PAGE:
The other thing we notice – albeit only slightly – is the smog. I thought it was overcast skies at first but turns out it’s smog. Evidently during the holiday weekends when many people leave the city the sky is a beautiful clear blue. We haven’t seen that blue, we just see a bit of a grey mist for most of the day. I don’t notice it from a breathing perspective but many people report that their eyes sting. The geography does not help the smog. Located in the crater of an extinct volcano, Mexico City is about 7400 feet above sea level. Wikipedia tells us “the lower atmospheric oxygen levels at this altitude cause incomplete fuel combustion in engines and higher emissions of carbon monoxide and other compounds. Intense sunlight turns these into higher than normal smog levels.” I guess the Japanese proposed that they could take down a mountain to help the smog flow through better but the Mexicans said no gracias. Right now it’s not as bad as it has been a few months ago, due to the current daily rains that help clear it out. The limits on driving that were in effect last spring have been lifted and thankfully no one in our family has noticed it much. But it’s part of life here.
Mexico City is huge, don’t get me wrong. But it’s got quite a few really neat “pockets” of communities. It feels very human and live-able, if you can find one of those pockets. We have not explored very much but even in our limited journeys around town we have seen a lot of town squares, plazas, parks, mercados and so. many. restaurants. It seems like a busy town too. People are always coming and going, markets are busy, street vendors are busy, sidewalks are full. It’s an active city. It feels vibrant and alive and cheery. It helps that it’s not hot out. It’s a very pleasant temperature day and night. So that encourages and supports walking everywhere you go.
There is also a huge city park – the largest in the Western Hemisphere (1700+ acres) in the middle of the city. It’s nicknamed the “Lungs of the City” for the trees that help to provide needed oxygen to the “concrete island” that is the city. It’s larger than Central Park in New York City and has a lot of things to do. Paddle boating, a zoo, an amusement park, trails for running and walking, vendors, coffee shops and a huge castle that used to house heads of state and is now a museum, plus a number of other museums. You could spend days at the park and never see it all, and when you are in it you have no idea you’re in the center of a huge city. On Sundays they close off streets around the park to traffic and they become magnets for families on bicycles, roller blades, strolling, etc. These things make the city very live-able.
The people here seem friendly. We don’t see many tourists and definitely not a log of gringos, but no one stares at us, no one seems to think we are out of place, everyone smiles and is happy to answer our questions. We have had many interesting conversations with Uber drivers as we sit in traffic. Although people seem busy, no one seems cranky. It’s a nice vibe in the city.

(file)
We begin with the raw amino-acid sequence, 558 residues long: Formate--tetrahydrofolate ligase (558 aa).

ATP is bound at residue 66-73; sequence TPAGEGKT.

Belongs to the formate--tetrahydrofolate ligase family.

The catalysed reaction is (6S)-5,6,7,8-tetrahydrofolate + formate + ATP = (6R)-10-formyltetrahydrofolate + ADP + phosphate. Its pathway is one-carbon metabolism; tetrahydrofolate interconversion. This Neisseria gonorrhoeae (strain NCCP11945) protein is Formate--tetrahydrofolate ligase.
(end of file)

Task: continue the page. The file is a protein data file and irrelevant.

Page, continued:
Right now we find the weather to be great. It’s slightly cool in the morning, but still there is no need for a sweater. Shorts and flip flops are plenty warm enough. The afternoons can bring storms and rain right as we are headed inside for the night. We have no A/C nor heat in our flat but we’ve all been very comfortable. It’s lovely to find restaurants that have outdoor seating and we have no need to ask to sit where there is A/C (they don’t have it anyway). The rain can cause some street flooding and get everything wet but even then it’s not cold and it’s easy to dry off our feet when we get back. We like the weather a lot. Have I mentioned no sweating?
This part is not so good. There’s a lot of smoking here! We found that in Puebla too. People walking down the street smoking, sitting just outside the restaurant, smoking. Smoking is not allowed indoors but there’s a lot of it that wafts in anyway. Ick. I guess we better get used to it for Europe.
WC, not baños nor sanitorios
Everywhere we go they seem to call the bathrooms something different. In Panama it was baños. In Cancun it’s sanitorios. All over Mexico City they call them WC. It’s so European! But at least they have them. Public bathrooms are all over the place, well marked and usually cost 5 pesos, which at least gives you some guarantee of quality (some, but not 100%). It’s another very “logical” thing that they have here.
So Much To Do
There is so much to do here. Our list of things we want to see and do grows every time we venture out. But travelling is tiring, we have to schedule in down days at least once or twice a week to catch our breath and “right the ship”. So I have a feeling we’ll be leaving Mexico City with plans to return someday to further explore. Maybe we’ve convinced some of you to visit it too? We’ll meet you here! Just don’t rent the leaning Airbnb from the French guy.